Big Brother Is Coming for Bitcoin
Interest in bitcoin is red-hot right now. It’s impossible to open a website, listen to a podcast or watch a video in the financial space without hearing about the meteoric rise in the price of bitcoin.
I know about the bitcoin frenzy firsthand.
I’m a frequent guest on financial television and do many online interviews. Sooner or later in almost every interview, the anchor will turn to me and say, “Jim, I have to ask, what’s your opinion on bitcoin?” And away we go.
The fact is I actually don’t like talking about bitcoin; it’s one of my least favorite topics. But I can’t avoid it!
Of course, bitcoin is just one of many cryptocurrencies. There are hundreds in total with names like ether, dash, dogecoin and blackcoin.
For convenience, I will refer to all cryptocurrencies here as “bitcoin.” But you should understand that the analysis offered applies to the other cryptos as well.
Maybe you know a “bitcoin millionaire” who bought 500 bitcoins a few years back for $50,000 and is now sitting on a bitcoin fortune worth over $2 million. It’s true, those people actually do exist.
While I’m not a fan of cryptocurrencies, I am a believer in the power of the technology platforms on which the cryptocurrencies are based. These are usually called the “blockchain,” but a more descriptive term now in wide use is “distributed ledger technology,” or DLT. There’s no denying that fortunes have been made and still will be made in various DLT applications.
When it comes to cryptocurrencies like bitcoin, I take a laissez-faire approach. Do your own thing. If you want some bitcoin in your portfolio as part of a diversified bundle of assets, that’s up to you. If you want to speculate in some of the other lesser-known cryptocurrencies, that’s fine, too. You might make a lot of money.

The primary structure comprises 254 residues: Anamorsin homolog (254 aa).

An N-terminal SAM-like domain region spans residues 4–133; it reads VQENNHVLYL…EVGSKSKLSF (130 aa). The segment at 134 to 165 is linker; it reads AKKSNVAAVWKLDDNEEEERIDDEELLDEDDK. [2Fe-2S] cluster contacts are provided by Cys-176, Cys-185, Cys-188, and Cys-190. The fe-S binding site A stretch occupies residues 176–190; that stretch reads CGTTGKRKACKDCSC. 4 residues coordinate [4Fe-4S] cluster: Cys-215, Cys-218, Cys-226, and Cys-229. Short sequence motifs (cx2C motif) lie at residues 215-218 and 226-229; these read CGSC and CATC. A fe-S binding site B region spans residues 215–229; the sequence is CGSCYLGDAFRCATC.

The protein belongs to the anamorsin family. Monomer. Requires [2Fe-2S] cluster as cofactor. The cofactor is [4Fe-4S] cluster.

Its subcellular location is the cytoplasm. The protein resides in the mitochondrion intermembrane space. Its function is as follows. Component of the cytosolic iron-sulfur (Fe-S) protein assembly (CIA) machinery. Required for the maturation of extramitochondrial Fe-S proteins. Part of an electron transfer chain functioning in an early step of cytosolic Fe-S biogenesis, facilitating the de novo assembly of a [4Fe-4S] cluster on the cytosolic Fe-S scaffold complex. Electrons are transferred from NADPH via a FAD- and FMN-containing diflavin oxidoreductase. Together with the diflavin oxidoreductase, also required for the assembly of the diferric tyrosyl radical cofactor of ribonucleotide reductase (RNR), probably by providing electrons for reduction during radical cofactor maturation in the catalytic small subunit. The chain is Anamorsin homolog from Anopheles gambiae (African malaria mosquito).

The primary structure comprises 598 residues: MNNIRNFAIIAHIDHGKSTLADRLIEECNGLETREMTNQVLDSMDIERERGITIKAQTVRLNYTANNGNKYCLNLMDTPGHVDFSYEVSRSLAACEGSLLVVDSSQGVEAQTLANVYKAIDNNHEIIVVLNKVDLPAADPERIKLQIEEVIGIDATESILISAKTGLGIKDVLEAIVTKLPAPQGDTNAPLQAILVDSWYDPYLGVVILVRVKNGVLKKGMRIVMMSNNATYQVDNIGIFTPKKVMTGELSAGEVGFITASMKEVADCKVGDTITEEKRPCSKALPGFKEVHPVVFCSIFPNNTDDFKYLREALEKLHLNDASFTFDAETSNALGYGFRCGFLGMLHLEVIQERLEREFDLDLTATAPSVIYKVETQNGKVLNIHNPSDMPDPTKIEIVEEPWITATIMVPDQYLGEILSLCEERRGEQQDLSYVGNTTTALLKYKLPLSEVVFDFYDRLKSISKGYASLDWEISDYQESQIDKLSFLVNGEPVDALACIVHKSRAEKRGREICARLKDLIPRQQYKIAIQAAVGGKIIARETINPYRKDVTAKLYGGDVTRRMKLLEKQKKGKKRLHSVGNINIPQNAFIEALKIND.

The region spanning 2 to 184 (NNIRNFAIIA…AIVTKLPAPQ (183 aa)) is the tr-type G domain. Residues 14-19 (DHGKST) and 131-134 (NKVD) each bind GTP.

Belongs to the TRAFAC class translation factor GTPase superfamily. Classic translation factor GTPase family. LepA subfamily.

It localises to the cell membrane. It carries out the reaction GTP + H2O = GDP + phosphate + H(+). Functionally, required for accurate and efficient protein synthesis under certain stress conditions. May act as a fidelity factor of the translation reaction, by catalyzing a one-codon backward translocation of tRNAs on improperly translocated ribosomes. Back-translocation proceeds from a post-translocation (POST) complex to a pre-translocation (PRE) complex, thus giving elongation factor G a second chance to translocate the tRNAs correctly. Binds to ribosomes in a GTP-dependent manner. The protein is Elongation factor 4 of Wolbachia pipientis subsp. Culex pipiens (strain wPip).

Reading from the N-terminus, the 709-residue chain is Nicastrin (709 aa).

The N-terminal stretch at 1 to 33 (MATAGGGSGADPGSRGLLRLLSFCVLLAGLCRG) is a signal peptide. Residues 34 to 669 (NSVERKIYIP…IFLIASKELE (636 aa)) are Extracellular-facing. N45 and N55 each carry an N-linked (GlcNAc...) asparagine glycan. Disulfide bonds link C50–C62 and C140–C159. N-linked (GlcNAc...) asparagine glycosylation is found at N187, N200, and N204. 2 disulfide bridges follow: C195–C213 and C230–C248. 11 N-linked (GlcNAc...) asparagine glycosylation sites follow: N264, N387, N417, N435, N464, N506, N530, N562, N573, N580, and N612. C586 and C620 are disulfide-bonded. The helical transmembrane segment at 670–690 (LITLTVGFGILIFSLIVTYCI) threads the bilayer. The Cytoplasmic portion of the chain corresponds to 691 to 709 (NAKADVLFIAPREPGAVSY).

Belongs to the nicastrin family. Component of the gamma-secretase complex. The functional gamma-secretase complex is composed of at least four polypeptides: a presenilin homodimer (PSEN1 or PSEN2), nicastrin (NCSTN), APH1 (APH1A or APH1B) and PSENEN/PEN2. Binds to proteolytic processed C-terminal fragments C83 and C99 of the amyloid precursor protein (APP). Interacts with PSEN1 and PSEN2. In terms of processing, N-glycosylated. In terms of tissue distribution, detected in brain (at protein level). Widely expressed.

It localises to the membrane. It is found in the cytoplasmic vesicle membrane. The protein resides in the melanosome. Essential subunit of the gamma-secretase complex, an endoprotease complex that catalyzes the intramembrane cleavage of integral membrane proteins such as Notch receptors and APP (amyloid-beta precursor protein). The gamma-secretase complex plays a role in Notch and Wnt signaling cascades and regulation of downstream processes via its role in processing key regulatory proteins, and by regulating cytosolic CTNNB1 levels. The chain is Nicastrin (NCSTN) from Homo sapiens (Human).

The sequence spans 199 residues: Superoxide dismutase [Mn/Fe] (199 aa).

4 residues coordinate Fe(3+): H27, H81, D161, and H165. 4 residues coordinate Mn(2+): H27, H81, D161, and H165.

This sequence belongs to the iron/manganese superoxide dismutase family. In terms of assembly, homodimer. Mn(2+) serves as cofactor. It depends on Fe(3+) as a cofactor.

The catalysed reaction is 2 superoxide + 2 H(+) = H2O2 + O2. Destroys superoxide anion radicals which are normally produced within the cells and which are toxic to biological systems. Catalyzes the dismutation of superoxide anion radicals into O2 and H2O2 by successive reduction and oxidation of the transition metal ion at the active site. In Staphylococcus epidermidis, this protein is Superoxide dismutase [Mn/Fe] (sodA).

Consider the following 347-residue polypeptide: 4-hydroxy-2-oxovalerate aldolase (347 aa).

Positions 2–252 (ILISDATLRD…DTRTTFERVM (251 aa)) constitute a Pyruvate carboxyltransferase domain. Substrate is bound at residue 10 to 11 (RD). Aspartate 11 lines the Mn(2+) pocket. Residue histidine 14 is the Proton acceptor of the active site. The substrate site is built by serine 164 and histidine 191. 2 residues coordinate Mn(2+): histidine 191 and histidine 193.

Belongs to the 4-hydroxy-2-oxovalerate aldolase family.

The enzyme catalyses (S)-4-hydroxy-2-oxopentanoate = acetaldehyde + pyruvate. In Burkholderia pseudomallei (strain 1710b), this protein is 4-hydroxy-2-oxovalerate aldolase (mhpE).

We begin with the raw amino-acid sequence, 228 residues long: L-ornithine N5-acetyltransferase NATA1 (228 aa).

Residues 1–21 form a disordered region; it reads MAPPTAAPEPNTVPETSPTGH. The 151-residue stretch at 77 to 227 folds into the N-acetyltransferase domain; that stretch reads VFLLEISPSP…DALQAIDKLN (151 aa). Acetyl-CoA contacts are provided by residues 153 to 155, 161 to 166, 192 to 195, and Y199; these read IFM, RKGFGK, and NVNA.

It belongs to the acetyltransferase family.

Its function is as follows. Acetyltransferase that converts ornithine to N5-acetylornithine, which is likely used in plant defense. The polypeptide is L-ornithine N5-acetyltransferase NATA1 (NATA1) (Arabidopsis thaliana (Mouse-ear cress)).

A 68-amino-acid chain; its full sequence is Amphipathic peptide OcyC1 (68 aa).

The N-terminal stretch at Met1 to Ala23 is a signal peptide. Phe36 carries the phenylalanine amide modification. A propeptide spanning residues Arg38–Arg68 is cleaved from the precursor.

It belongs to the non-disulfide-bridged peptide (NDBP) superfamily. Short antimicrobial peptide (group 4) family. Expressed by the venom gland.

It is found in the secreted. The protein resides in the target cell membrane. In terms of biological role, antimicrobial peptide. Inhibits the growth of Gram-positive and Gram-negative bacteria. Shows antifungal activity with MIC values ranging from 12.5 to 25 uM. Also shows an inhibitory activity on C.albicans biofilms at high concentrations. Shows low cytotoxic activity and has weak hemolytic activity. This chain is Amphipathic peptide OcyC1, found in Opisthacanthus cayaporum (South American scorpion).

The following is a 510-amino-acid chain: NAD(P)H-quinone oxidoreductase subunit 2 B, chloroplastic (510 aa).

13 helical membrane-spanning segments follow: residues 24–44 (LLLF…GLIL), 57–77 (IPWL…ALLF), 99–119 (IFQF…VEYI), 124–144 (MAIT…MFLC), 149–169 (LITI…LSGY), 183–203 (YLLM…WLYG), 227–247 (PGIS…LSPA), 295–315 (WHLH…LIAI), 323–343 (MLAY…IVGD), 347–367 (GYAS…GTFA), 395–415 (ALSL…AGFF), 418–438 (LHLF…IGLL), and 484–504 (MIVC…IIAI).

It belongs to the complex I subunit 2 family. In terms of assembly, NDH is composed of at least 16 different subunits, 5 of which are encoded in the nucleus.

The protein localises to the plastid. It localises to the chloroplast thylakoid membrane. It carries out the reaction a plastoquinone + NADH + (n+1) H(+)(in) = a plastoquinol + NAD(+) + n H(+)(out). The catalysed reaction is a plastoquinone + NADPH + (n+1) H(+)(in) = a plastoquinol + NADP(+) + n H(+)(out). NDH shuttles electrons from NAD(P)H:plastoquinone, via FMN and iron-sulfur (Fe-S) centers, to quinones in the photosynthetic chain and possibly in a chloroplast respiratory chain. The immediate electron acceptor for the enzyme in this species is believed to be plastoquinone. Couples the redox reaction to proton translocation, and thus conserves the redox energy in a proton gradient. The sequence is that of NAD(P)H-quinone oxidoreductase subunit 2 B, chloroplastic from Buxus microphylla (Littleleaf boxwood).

My only admonition is caveat emptor. Please take the time to understand how it works and what the risks are.
I am not a technophobe and I’m not a bitcoin basher. I understand bitcoin very well at a technical level. I’ve read the original technical papers on bitcoin from 2009 and many commentaries since.
I even worked with a team of experts and military commanders at U.S. Special Operations Command (USSOCOM) to find ways to interdict and disrupt ISIS use of cryptocurrencies to fund their terrorist activities and caliphate.
My opinion is straightforward. Again, I’m not telling anyone not to own cryptocurrencies, but I don’t own any bitcoin and I don’t recommend cryptos to investors. My reasons have to do with bubble dynamics, potential for fraud and the prospect of government intrusion.
The latter is especially important.
There is every indication that governments, regulators, tax authorities and the global elite are moving in on cryptocurrencies. The future of bitcoin may be one in which Big Brother controls what’s called “the blockchain” and decides when and how you can buy or sell anything and everything.
Furthermore, cryptocurrency technology could be the very mechanism used by global elites to replace the dollar-based financial system.